The detailed weighting algorithm (and its calculation) can be performed in several different ways. The approach given is described below is based on a Maximal Ratio Combining (MRC) algorithm. Let SNRA and SNRB represent the Signal to Noise Ratio of the A and B Channels, respectively. Assuming that the QPSK symbols are normalized, the MRC weight for the early channel, α, is the following. α = SNR A SNR A + SNR B = 1 1 + SNR B / SNR A ,

It can be shown that in this case, the MRC weight for the late channel, A is simply

β=1−α

Algorithm Background

Soft Decision Variable

The QPSK Demodulator uses 2's complement format or equivalent in most of calculations. The output of the QPSK Demodulator may be quantized to a 4 bit Soft Decision Variable (SDV) to minimize the memory requirements. The optimum method of quantizing (for the Viterbi Decoder) is to represent it symmetrically about the null value, so that there are equal number of levels representing “ones” and “zeros”. A typically representation for SDV is odd integer which is illustrated in Table 7. It is also optimum to clip the Viterbi Decoder input signal at the AGC level. However, for proper weighting of and SDV clipping should be implemented after the MRC weighting. Therefore, the output of the QPSK Demod should be clipped at twice the AGC level.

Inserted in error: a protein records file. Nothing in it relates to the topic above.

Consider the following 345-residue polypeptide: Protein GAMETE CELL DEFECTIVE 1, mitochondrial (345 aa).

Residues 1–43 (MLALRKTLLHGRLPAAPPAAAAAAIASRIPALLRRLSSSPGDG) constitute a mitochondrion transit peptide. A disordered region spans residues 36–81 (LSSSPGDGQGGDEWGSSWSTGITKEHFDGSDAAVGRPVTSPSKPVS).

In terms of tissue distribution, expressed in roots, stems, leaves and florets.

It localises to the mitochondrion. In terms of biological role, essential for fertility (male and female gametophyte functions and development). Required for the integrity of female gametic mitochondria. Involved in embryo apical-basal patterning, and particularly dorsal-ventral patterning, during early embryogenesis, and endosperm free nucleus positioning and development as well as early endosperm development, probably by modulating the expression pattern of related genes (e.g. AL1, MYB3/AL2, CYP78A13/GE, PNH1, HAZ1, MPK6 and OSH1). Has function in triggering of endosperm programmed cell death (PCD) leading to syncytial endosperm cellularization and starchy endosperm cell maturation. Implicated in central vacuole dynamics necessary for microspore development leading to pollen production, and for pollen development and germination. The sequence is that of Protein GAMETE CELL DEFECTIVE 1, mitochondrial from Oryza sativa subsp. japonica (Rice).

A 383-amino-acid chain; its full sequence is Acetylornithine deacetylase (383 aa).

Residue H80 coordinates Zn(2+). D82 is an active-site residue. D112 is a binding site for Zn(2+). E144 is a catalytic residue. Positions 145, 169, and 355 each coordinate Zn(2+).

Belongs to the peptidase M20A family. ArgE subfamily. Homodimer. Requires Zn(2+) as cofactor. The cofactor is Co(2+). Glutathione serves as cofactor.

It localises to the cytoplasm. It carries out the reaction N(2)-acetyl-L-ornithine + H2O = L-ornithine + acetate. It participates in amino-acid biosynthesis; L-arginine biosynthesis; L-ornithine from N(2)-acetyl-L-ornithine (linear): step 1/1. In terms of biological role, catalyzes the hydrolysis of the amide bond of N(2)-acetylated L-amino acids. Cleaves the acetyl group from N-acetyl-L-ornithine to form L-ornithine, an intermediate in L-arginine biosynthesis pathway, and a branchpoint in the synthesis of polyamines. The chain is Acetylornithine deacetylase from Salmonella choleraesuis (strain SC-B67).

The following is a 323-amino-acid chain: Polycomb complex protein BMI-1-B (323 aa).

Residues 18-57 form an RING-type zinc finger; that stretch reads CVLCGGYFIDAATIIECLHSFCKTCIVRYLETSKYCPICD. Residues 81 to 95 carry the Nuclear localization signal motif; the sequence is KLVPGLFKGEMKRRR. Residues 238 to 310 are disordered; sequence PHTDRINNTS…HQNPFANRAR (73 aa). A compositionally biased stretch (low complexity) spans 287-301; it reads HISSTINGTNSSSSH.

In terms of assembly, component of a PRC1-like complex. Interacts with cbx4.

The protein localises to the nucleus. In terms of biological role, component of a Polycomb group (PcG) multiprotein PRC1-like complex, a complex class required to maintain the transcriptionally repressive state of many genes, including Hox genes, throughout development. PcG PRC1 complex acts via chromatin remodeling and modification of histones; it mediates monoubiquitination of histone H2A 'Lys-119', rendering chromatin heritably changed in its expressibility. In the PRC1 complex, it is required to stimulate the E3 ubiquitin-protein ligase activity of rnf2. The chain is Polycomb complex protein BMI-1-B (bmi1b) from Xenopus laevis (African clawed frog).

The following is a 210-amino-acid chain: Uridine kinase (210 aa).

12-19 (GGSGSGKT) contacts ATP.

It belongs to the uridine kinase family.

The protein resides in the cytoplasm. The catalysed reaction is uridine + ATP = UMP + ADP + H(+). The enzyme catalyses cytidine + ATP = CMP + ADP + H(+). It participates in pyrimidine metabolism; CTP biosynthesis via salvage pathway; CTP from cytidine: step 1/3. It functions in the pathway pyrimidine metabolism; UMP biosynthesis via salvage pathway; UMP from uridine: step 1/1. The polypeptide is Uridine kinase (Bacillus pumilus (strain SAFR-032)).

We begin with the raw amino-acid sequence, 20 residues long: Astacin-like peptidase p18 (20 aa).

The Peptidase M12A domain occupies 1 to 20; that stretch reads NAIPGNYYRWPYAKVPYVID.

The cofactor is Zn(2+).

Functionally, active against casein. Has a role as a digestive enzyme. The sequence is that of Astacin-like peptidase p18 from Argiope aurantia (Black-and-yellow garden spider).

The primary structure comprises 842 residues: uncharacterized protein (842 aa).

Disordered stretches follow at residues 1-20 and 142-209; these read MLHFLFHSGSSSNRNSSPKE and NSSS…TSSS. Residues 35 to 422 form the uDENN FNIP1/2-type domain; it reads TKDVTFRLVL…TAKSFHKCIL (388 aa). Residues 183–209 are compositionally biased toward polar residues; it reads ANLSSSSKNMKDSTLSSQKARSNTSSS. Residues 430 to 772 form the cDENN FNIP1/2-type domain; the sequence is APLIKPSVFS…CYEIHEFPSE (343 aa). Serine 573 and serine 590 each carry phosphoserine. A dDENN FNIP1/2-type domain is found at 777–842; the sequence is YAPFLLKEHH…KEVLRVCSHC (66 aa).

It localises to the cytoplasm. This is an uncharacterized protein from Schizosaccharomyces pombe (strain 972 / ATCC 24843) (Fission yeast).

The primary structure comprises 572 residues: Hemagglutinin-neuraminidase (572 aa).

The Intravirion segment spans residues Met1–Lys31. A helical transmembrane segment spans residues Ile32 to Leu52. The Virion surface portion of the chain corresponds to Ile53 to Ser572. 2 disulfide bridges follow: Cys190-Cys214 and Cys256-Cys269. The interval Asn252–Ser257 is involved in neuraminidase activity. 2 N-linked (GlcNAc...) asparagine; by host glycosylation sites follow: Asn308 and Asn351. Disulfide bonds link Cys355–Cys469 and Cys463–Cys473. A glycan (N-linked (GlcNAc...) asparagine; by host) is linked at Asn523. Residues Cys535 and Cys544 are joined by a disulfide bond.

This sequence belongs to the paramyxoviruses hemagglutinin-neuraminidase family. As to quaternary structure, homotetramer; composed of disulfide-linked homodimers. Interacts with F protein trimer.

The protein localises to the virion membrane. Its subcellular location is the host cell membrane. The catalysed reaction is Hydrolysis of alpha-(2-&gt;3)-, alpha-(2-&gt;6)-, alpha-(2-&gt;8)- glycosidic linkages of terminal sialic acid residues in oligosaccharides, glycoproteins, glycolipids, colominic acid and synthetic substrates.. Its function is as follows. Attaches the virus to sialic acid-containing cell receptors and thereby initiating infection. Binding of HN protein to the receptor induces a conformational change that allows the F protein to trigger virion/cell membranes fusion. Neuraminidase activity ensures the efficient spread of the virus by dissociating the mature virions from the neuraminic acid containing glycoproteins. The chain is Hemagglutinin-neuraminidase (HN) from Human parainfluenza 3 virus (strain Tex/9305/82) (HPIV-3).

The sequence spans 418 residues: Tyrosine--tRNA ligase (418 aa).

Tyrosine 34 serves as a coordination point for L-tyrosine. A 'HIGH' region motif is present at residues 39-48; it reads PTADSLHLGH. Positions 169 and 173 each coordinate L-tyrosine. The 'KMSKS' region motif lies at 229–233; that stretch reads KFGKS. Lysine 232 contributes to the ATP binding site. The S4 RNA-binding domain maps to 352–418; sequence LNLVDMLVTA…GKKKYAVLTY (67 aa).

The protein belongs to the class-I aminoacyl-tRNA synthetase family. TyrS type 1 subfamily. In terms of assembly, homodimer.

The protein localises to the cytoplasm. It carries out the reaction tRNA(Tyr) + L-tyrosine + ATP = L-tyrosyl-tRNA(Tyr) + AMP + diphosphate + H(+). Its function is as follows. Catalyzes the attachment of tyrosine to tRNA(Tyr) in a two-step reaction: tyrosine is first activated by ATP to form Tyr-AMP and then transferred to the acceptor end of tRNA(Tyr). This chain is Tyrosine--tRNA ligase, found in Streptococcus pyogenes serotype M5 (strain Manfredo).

Distance Metric

The distance metric, d, is a measurement of the distance from the “hard decision” (i.e. +/−AGC level). Table 7 illustrates the distance metric relationship to the SDV, assuming it is clipped to twice the AGC level:

TABLE 7
Binary Formats
Binary Offset 0 1 2 3 4 5 6 7 8 9 10 11 12 13 14 15
Soft Dec. Var. −15 −13 −11 −9 −7 −5 −3 −1 1 3 5 7 9 11 13 15
Distance 3 2 1 0 0 1 2 3 3 2 1 0 0 1 2 4

Let the variable, md, be the mean distance metric of a Soft Decision Variables (SDV). For high SNR, d is approximately a Rayleigh random variable with one degree of freedom. It can be shown that under this case, the relationship between d and SNR is: SNR = 2 π m d - 2

For an arbitrary value of X, let

SNR=Xg

Then the relationship between g and md for the case of high SNR is

g=logX(2/π)−2logX(md)

The above calculation shows the basic relationship between g and md, but it does not take into account the effects of a) clipping and quantizing of the SDV or b) non-Rayeigh (and non-trivial) Distribution at low SNRs. Therefore, for a more accurate relationship, empirical analysis is required over the SNR range of interest. For the above-mentioned algorithm and over the SNR range of −3 to 15 dB, the analysis shows that relationship between g and d is close to linear and monotonic (see FIG. 10). This implies that a simple Look Up Table (LUT) is suitable for the conversion from md to g.

Computing MRC Weighting factors